UAE: Placement in FATF’s “Grey-list” and UK high risk third countries list

By Christina Poursanidou, EU Qualified Lawyer and FCC Officer
As presented by FATF’s Mutual Evaluation Report[1] in early 2020, the UAE is exposed to significant ML and TF risks, due to its cash intensive economy, the large size of its financial sector, the expansion of the FFZs and the big volume of trade in gold and precious stones. Despite the significant improvements made by the UAE, there are still significant deficiencies and fundamental improvements are needed, in order to demonstrate that the system cannot be used for illegal purposes. Last month, UAE made a high-level political commitment to strengthen the effectiveness of its AML/CFT regime. Although, during March 2022 the seat of UAE in AML Compliance map was going to change significantly.

The starting point was when FATF, on 4th of March, placed UAE into its list of countries subject to increased monitoring, the so-called “grey list”. Greylisted jurisdictions are under increased monitoring by FATF, while they are actively working to address strategic deficiencies in their regimes to counter ML/TF, within agreed timeframes. Despite the fact that being placed in FATF’s “grey list” has negative impact on a UAE’s economy, i.e  reduce of capital inflow, lower of foreign direct investment and portfolio flow[2], as well as on the reputation of the country, being greylisted does not mean that UAE is subject to enhanced due diligence measures. It is just a warning given to the country, due to its doubtful position towards ML/TF and other threats that may pose risk to the integrity of the global financial system.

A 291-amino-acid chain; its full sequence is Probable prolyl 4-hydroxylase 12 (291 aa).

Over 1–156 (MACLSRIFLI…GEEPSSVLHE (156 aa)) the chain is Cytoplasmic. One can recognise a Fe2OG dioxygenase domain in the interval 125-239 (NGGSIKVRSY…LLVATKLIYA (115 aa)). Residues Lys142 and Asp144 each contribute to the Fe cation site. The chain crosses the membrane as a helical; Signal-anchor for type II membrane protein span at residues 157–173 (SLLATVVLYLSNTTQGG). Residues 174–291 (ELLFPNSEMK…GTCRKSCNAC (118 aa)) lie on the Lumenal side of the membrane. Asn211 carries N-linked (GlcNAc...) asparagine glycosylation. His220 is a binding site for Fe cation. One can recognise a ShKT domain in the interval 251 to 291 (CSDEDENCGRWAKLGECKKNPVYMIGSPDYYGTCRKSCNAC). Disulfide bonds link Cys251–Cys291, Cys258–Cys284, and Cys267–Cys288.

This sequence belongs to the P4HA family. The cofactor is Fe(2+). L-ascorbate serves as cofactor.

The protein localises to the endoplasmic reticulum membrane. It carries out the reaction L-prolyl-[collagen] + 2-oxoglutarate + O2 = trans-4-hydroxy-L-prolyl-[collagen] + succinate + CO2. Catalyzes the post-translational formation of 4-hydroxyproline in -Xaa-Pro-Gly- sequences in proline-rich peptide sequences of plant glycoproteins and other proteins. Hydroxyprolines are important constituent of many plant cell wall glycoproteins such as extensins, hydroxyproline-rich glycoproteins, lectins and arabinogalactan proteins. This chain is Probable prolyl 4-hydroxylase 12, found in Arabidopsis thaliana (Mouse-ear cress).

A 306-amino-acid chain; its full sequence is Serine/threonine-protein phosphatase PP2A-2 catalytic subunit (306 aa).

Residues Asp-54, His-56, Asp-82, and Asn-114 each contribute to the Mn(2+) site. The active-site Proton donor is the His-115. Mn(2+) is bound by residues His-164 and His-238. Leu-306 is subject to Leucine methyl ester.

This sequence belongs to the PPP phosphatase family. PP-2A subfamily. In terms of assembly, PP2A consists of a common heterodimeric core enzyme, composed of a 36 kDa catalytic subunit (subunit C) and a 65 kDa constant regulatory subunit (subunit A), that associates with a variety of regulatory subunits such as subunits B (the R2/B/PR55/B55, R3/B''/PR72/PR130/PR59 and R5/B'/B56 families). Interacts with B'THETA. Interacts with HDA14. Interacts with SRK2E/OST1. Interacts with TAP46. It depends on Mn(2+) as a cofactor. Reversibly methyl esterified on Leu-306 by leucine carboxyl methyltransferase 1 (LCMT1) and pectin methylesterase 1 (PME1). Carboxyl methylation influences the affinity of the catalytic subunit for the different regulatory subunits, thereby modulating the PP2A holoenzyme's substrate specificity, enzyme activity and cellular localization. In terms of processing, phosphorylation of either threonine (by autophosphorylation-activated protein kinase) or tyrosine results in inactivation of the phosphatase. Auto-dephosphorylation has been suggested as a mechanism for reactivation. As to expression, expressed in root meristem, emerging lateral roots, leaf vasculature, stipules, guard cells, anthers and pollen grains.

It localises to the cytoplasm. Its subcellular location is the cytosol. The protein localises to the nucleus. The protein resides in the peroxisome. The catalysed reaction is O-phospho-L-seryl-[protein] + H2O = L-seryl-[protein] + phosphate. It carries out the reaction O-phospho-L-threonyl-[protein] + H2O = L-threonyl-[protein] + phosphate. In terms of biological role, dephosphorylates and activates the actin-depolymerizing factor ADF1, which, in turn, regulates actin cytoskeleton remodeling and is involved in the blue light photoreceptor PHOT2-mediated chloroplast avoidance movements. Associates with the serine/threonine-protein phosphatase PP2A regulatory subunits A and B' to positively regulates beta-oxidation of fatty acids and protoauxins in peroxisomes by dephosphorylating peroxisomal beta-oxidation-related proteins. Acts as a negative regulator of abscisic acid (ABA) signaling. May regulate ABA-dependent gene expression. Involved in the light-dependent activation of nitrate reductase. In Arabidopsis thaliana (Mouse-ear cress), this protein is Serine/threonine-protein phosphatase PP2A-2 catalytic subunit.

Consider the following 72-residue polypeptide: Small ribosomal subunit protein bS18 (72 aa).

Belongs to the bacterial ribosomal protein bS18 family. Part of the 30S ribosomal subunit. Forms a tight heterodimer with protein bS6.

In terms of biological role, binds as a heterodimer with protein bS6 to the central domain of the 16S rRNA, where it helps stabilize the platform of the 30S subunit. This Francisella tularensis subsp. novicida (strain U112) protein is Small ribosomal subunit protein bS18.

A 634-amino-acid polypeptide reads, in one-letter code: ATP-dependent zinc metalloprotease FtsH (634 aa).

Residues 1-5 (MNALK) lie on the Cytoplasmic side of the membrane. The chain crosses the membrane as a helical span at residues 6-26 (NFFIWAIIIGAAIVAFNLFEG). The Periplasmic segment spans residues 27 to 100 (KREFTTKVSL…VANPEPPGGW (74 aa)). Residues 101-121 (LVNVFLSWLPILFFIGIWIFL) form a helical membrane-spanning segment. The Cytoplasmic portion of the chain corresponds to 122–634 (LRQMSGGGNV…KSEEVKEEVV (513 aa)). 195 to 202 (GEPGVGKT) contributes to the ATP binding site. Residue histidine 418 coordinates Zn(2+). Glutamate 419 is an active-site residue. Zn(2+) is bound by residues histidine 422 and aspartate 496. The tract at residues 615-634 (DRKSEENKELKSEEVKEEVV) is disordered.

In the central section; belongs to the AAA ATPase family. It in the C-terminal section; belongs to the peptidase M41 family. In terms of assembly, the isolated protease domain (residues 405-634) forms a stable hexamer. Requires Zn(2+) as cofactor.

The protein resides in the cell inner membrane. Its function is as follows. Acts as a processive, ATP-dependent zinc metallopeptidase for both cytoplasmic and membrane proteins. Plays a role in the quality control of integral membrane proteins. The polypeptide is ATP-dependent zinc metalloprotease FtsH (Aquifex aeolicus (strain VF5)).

Two weeks later, on 17th of March 2022, the bad news for UAE was yet to come from the UK HM Treasury, which mirroring the FATF’s decision, added the UAE in the list of high risk third countries. This listing, on contrary with the FATF’s “grey list”, has direct effect on the UAE companies, individuals and any other entities transacting with UAE. In detail, this means that all UK regulated entities, as of 29th of March 2022, have to apply enhanced customer due diligence measures and enhanced ongoing monitoring in any business relationships with a person established in the UAE or in relation to any relevant transaction where either of the parties to the transaction is established in the UAE[3].  The regulated entities shall act promptly, adjust the HM Treasury’s advice in their policies and procedures, reassess their existing UAE clients, and apply enhanced due diligence to all the new UAE customers.

The impact of the placement in the FATF’s “grey list” and UK high risk third countries list to the UAE’s economy will be immediate and decisive.  The most interesting point of these listings is their timing.  While the US, UK and EU have imposed unprecedented sanctions on Russia, in response to the invasion of Ukraine, UAE has become a hotspot for Russians avoiding sanctions, with the incorporation of companies, purchase of property and applications for UAE passports/visas in “sanction - free” UAE being significantly increased during the last weeks. Clearly, the timing of FATF’s decision is perfect, since the need to apply enhanced due diligence to UAE is greater than ever.


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